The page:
Aregbesola’s real ‘Transformation’ By Mohammed Haruna

Even the most casual observer of the country cannot help but notice the huge gap between President Goodluck Jonathan’s 2011 campaign slogan of “Transformation” and the facts on the ground; in spite of his administration’s bravest efforts the country has been anything but transformed for the better. On the contrary it has, in spite of all the brave claims to the contrary by the president’s men (and women), been on a slide in almost all sectors of society; employment, education, infrastructure, health, good governance, name it.

The gap between the presidential rhetoric and the substance of the word has so much discredited it in the public eye that even the Peoples Democratic Party would look foolish to stick with it as its slogan for the next general elections in 2015. Yet there are governors, some PDP, some in the opposition parties, who can credibly use the word to describe the impact their policies and programmes have had on their states since their ascension.

One such governor is the State of Osun’s Ogbeni Rauf Adesoji Aregbesola. Since coming to power three years ago the man has provoked much gratuitous attack from PDP as the leading opposition party in his state and from some sections of the media variously for adopting a state flag and anthem, for his urban renewal programme and for declaring the first day of the current Islamic year a public holiday, among others.

Of all the criticisms he has come under, the most reasonable-sounding are about his urban renewal programme. This has involved extensive demolition of buildings and removal of containers used as business premises by road sides. However, as any fair-minded critic would agree, such demolitions and relocations of mobile structures are inevitable; as the chef said, if you want to make omelette you must break eggs.

And as the governor said on the occasion of his interactive session with the media only last week, urban renewal is not just about the beautification of our cities. More importantly it is also about the health and safety of their residents.

“Those of you who think I am a Lagosian, I am not a Lagosian,” he said on that occasion. “I was born and bred in Ikare (fifty six years ago). But interestingly, when I was born there and bred there, I found out that there was nothing like what we have now. The colonial masters left a tradition that made it impossible to erect any illegal structure to occupy the frontage of any building. As it was in Ikare, so was it here…It was everywhere in the Western Region.  Then what happened to us? Why was this decline and degeneration? Was that the effect of Independence that there must be a decline? No!”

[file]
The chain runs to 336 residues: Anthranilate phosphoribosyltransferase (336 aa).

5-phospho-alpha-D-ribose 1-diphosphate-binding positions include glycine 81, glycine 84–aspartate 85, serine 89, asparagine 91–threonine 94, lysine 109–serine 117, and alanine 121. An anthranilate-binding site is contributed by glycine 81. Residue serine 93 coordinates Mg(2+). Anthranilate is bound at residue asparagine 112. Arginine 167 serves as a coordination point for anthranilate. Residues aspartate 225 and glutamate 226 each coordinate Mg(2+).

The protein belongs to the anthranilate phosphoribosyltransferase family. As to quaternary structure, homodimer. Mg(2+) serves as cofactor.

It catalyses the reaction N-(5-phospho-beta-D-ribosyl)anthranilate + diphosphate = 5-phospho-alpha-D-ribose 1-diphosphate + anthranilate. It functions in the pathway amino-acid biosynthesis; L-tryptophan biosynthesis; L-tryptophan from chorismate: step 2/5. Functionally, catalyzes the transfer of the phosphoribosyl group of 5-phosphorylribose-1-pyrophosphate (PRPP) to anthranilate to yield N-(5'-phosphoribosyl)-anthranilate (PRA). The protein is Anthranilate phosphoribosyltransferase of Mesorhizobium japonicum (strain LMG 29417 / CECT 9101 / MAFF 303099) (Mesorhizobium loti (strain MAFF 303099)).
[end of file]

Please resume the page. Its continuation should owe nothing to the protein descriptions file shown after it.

The abandonment of proper planning for our towns and cities is obviously what has led to the kind of devastations from floods experienced in recent times and to the easy spread of epidemics occasionally.

What is important, therefore, in trying to recreate and, of course, improve upon the safety and healthy environment of our colonial past is that no governor hides behind his urban renewal policy to illegally demolish the property of his adversaries or to refuse to pay adequate compensation for properties that have to go. So far no one – not even his worst traducers – has accused Aregbesola of either. Nor has anyone accused the man personally of inflating contracts for selfish reasons.

One important element of his urban renewal policy is the airport he is building on the outskirts of Osogbo, the state capital. The first time I heard of it, my instinct was to dismiss it as one of those things politicians do more for their symbolism of statehood than for their economic value. Later, however, I found out this one was with a difference; it is mainly to provide West Africa with its only facility for helicopter repair and eventually also for the repair of aeroplanes. Right now, all the aircrafts operating in the country go abroad for such repair.

One of the marks of effective governance is a leader’s ability to attract direct foreign investment to his charge. Until the last three years under Aregbesola, no governor of the state since its creation in 1991 had attracted any such new investment. Since then, however, three companies have set up shop in the state, the first, a garment company in Osogbo that will employ 3,000 workers, the second in Ilesa that will produce flat screen television, laptops, iPads and phones, and the third, and for me the most important, to produce the potentially revolutionary Opon-Imo (Yoruba for tablet of knowledge) for use not only in the state’s primary and secondary schools but also possibly elsewhere in the country.